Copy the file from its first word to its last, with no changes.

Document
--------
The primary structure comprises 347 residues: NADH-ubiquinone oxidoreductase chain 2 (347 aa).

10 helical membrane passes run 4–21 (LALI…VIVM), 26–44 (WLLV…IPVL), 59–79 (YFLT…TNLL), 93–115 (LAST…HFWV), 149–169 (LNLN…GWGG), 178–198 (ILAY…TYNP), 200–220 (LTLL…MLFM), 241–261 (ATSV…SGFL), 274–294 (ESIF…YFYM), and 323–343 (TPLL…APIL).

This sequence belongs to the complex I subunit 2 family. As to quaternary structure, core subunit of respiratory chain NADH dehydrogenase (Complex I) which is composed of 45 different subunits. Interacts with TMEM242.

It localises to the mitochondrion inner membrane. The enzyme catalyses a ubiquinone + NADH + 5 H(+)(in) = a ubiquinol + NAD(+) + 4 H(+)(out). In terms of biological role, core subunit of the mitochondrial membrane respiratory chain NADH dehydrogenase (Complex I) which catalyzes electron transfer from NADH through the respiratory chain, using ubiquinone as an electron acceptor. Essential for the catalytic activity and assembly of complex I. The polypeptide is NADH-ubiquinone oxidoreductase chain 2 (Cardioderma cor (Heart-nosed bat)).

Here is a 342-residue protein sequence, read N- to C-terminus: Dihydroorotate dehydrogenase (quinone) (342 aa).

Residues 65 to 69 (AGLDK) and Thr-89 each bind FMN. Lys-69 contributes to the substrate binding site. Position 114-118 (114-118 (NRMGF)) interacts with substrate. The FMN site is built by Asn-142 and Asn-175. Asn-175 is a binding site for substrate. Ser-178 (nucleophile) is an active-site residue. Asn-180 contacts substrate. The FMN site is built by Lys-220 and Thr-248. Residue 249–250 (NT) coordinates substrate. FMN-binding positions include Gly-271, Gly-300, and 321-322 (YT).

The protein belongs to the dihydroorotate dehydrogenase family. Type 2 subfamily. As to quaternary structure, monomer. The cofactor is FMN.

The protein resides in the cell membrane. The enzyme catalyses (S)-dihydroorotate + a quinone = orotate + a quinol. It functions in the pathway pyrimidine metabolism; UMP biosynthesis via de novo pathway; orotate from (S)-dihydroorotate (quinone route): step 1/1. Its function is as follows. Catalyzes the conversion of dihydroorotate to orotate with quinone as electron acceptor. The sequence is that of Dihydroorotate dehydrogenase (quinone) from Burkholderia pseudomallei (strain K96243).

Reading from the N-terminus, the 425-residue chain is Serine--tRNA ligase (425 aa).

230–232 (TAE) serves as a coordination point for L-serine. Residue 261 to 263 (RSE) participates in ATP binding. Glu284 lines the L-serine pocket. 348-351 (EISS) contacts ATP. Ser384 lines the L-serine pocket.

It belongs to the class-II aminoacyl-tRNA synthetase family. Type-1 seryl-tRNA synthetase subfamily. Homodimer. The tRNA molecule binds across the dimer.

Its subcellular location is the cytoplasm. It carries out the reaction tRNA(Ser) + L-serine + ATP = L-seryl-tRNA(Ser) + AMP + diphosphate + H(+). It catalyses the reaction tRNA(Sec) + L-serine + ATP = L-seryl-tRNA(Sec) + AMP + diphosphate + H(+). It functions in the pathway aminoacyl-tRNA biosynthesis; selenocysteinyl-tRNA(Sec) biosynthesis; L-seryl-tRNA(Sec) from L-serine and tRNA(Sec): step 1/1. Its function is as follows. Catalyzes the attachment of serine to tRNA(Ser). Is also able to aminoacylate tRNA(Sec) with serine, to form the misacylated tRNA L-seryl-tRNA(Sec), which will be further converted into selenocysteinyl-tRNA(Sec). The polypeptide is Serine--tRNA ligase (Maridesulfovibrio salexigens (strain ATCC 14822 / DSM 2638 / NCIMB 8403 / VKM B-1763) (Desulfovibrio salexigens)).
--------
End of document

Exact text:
The primary structure comprises 347 residues: NADH-ubiquinone oxidoreductase chain 2 (347 aa).

10 helical membrane passes run 4–21 (LALI…VIVM), 26–44 (WLLV…IPVL), 59–79 (YFLT…TNLL), 93–115 (LAST…HFWV), 149–169 (LNLN…GWGG), 178–198 (ILAY…TYNP), 200–220 (LTLL…MLFM), 241–261 (ATSV…SGFL), 274–294 (ESIF…YFYM), and 323–343 (TPLL…APIL).

This sequence belongs to the complex I subunit 2 family. As to quaternary structure, core subunit of respiratory chain NADH dehydrogenase (Complex I) which is composed of 45 different subunits. Interacts with TMEM242.

It localises to the mitochondrion inner membrane. The enzyme catalyses a ubiquinone + NADH + 5 H(+)(in) = a ubiquinol + NAD(+) + 4 H(+)(out). In terms of biological role, core subunit of the mitochondrial membrane respiratory chain NADH dehydrogenase (Complex I) which catalyzes electron transfer from NADH through the respiratory chain, using ubiquinone as an electron acceptor. Essential for the catalytic activity and assembly of complex I. The polypeptide is NADH-ubiquinone oxidoreductase chain 2 (Cardioderma cor (Heart-nosed bat)).

Here is a 342-residue protein sequence, read N- to C-terminus: Dihydroorotate dehydrogenase (quinone) (342 aa).

Residues 65 to 69 (AGLDK) and Thr-89 each bind FMN. Lys-69 contributes to the substrate binding site. Position 114-118 (114-118 (NRMGF)) interacts with substrate. The FMN site is built by Asn-142 and Asn-175. Asn-175 is a binding site for substrate. Ser-178 (nucleophile) is an active-site residue. Asn-180 contacts substrate. The FMN site is built by Lys-220 and Thr-248. Residue 249–250 (NT) coordinates substrate. FMN-binding positions include Gly-271, Gly-300, and 321-322 (YT).

The protein belongs to the dihydroorotate dehydrogenase family. Type 2 subfamily. As to quaternary structure, monomer. The cofactor is FMN.

The protein resides in the cell membrane. The enzyme catalyses (S)-dihydroorotate + a quinone = orotate + a quinol. It functions in the pathway pyrimidine metabolism; UMP biosynthesis via de novo pathway; orotate from (S)-dihydroorotate (quinone route): step 1/1. Its function is as follows. Catalyzes the conversion of dihydroorotate to orotate with quinone as electron acceptor. The sequence is that of Dihydroorotate dehydrogenase (quinone) from Burkholderia pseudomallei (strain K96243).

Reading from the N-terminus, the 425-residue chain is Serine--tRNA ligase (425 aa).

230–232 (TAE) serves as a coordination point for L-serine. Residue 261 to 263 (RSE) participates in ATP binding. Glu284 lines the L-serine pocket. 348-351 (EISS) contacts ATP. Ser384 lines the L-serine pocket.

It belongs to the class-II aminoacyl-tRNA synthetase family. Type-1 seryl-tRNA synthetase subfamily. Homodimer. The tRNA molecule binds across the dimer.

Its subcellular location is the cytoplasm. It carries out the reaction tRNA(Ser) + L-serine + ATP = L-seryl-tRNA(Ser) + AMP + diphosphate + H(+). It catalyses the reaction tRNA(Sec) + L-serine + ATP = L-seryl-tRNA(Sec) + AMP + diphosphate + H(+). It functions in the pathway aminoacyl-tRNA biosynthesis; selenocysteinyl-tRNA(Sec) biosynthesis; L-seryl-tRNA(Sec) from L-serine and tRNA(Sec): step 1/1. Its function is as follows. Catalyzes the attachment of serine to tRNA(Ser). Is also able to aminoacylate tRNA(Sec) with serine, to form the misacylated tRNA L-seryl-tRNA(Sec), which will be further converted into selenocysteinyl-tRNA(Sec). The polypeptide is Serine--tRNA ligase (Maridesulfovibrio salexigens (strain ATCC 14822 / DSM 2638 / NCIMB 8403 / VKM B-1763) (Desulfovibrio salexigens)).